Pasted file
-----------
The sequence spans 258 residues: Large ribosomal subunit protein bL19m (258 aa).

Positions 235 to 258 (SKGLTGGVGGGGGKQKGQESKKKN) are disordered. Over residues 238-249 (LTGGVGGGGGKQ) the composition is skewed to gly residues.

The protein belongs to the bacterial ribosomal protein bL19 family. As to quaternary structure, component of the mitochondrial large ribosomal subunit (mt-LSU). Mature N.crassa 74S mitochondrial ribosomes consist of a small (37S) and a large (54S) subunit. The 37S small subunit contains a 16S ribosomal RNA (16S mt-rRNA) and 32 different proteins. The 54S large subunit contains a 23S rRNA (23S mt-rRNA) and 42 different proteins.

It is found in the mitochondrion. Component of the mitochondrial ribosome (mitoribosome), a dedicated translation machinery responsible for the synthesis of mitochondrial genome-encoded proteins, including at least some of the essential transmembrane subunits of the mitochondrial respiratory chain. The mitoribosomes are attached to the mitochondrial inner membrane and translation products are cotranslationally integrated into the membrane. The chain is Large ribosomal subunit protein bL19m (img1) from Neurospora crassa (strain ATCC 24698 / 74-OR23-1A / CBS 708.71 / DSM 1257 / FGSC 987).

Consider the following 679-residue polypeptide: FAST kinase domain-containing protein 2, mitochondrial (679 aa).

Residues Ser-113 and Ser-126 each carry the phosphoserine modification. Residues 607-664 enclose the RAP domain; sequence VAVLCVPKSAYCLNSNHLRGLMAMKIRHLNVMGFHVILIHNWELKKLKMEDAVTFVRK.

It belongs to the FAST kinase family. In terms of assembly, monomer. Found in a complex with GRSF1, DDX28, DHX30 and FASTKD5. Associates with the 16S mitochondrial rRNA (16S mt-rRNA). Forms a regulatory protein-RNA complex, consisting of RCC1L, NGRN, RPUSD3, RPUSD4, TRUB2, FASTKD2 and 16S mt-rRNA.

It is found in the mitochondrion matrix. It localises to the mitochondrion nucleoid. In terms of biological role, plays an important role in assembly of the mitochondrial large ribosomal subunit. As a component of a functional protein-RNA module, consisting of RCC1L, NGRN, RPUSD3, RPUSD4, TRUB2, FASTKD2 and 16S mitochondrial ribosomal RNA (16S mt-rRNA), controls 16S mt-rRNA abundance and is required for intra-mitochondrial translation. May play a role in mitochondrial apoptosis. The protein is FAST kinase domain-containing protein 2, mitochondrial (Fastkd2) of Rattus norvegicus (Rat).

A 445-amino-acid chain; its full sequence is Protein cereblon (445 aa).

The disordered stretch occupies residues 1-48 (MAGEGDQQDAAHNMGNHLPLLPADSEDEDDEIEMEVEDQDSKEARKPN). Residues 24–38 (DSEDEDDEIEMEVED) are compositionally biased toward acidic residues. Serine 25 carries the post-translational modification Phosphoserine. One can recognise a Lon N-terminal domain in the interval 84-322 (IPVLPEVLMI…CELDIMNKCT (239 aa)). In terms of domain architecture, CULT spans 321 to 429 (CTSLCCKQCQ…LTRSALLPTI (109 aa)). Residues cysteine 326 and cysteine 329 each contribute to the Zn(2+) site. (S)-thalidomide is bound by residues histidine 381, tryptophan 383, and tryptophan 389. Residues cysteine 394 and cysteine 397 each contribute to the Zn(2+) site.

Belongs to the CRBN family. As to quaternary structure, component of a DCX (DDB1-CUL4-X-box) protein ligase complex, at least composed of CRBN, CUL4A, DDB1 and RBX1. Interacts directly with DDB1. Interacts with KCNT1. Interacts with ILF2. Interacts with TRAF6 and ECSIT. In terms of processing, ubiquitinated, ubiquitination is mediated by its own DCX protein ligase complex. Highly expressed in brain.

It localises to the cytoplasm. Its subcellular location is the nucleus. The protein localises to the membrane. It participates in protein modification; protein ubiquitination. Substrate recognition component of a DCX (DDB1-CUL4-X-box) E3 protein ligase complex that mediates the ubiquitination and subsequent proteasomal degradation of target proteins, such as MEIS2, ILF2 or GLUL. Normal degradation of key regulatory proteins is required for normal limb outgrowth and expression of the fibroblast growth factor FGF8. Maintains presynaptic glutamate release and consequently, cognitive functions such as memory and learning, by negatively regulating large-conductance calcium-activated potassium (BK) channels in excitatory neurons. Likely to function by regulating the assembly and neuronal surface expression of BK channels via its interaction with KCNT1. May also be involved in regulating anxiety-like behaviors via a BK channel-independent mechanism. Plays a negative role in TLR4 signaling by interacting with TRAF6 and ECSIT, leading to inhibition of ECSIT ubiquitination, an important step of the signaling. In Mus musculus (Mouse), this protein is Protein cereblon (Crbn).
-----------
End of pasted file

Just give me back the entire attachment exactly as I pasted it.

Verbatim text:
The sequence spans 258 residues: Large ribosomal subunit protein bL19m (258 aa).

Positions 235 to 258 (SKGLTGGVGGGGGKQKGQESKKKN) are disordered. Over residues 238-249 (LTGGVGGGGGKQ) the composition is skewed to gly residues.

The protein belongs to the bacterial ribosomal protein bL19 family. As to quaternary structure, component of the mitochondrial large ribosomal subunit (mt-LSU). Mature N.crassa 74S mitochondrial ribosomes consist of a small (37S) and a large (54S) subunit. The 37S small subunit contains a 16S ribosomal RNA (16S mt-rRNA) and 32 different proteins. The 54S large subunit contains a 23S rRNA (23S mt-rRNA) and 42 different proteins.

It is found in the mitochondrion. Component of the mitochondrial ribosome (mitoribosome), a dedicated translation machinery responsible for the synthesis of mitochondrial genome-encoded proteins, including at least some of the essential transmembrane subunits of the mitochondrial respiratory chain. The mitoribosomes are attached to the mitochondrial inner membrane and translation products are cotranslationally integrated into the membrane. The chain is Large ribosomal subunit protein bL19m (img1) from Neurospora crassa (strain ATCC 24698 / 74-OR23-1A / CBS 708.71 / DSM 1257 / FGSC 987).

Consider the following 679-residue polypeptide: FAST kinase domain-containing protein 2, mitochondrial (679 aa).

Residues Ser-113 and Ser-126 each carry the phosphoserine modification. Residues 607-664 enclose the RAP domain; sequence VAVLCVPKSAYCLNSNHLRGLMAMKIRHLNVMGFHVILIHNWELKKLKMEDAVTFVRK.

It belongs to the FAST kinase family. In terms of assembly, monomer. Found in a complex with GRSF1, DDX28, DHX30 and FASTKD5. Associates with the 16S mitochondrial rRNA (16S mt-rRNA). Forms a regulatory protein-RNA complex, consisting of RCC1L, NGRN, RPUSD3, RPUSD4, TRUB2, FASTKD2 and 16S mt-rRNA.

It is found in the mitochondrion matrix. It localises to the mitochondrion nucleoid. In terms of biological role, plays an important role in assembly of the mitochondrial large ribosomal subunit. As a component of a functional protein-RNA module, consisting of RCC1L, NGRN, RPUSD3, RPUSD4, TRUB2, FASTKD2 and 16S mitochondrial ribosomal RNA (16S mt-rRNA), controls 16S mt-rRNA abundance and is required for intra-mitochondrial translation. May play a role in mitochondrial apoptosis. The protein is FAST kinase domain-containing protein 2, mitochondrial (Fastkd2) of Rattus norvegicus (Rat).

A 445-amino-acid chain; its full sequence is Protein cereblon (445 aa).

The disordered stretch occupies residues 1-48 (MAGEGDQQDAAHNMGNHLPLLPADSEDEDDEIEMEVEDQDSKEARKPN). Residues 24–38 (DSEDEDDEIEMEVED) are compositionally biased toward acidic residues. Serine 25 carries the post-translational modification Phosphoserine. One can recognise a Lon N-terminal domain in the interval 84-322 (IPVLPEVLMI…CELDIMNKCT (239 aa)). In terms of domain architecture, CULT spans 321 to 429 (CTSLCCKQCQ…LTRSALLPTI (109 aa)). Residues cysteine 326 and cysteine 329 each contribute to the Zn(2+) site. (S)-thalidomide is bound by residues histidine 381, tryptophan 383, and tryptophan 389. Residues cysteine 394 and cysteine 397 each contribute to the Zn(2+) site.

Belongs to the CRBN family. As to quaternary structure, component of a DCX (DDB1-CUL4-X-box) protein ligase complex, at least composed of CRBN, CUL4A, DDB1 and RBX1. Interacts directly with DDB1. Interacts with KCNT1. Interacts with ILF2. Interacts with TRAF6 and ECSIT. In terms of processing, ubiquitinated, ubiquitination is mediated by its own DCX protein ligase complex. Highly expressed in brain.

It localises to the cytoplasm. Its subcellular location is the nucleus. The protein localises to the membrane. It participates in protein modification; protein ubiquitination. Substrate recognition component of a DCX (DDB1-CUL4-X-box) E3 protein ligase complex that mediates the ubiquitination and subsequent proteasomal degradation of target proteins, such as MEIS2, ILF2 or GLUL. Normal degradation of key regulatory proteins is required for normal limb outgrowth and expression of the fibroblast growth factor FGF8. Maintains presynaptic glutamate release and consequently, cognitive functions such as memory and learning, by negatively regulating large-conductance calcium-activated potassium (BK) channels in excitatory neurons. Likely to function by regulating the assembly and neuronal surface expression of BK channels via its interaction with KCNT1. May also be involved in regulating anxiety-like behaviors via a BK channel-independent mechanism. Plays a negative role in TLR4 signaling by interacting with TRAF6 and ECSIT, leading to inhibition of ECSIT ubiquitination, an important step of the signaling. In Mus musculus (Mouse), this protein is Protein cereblon (Crbn).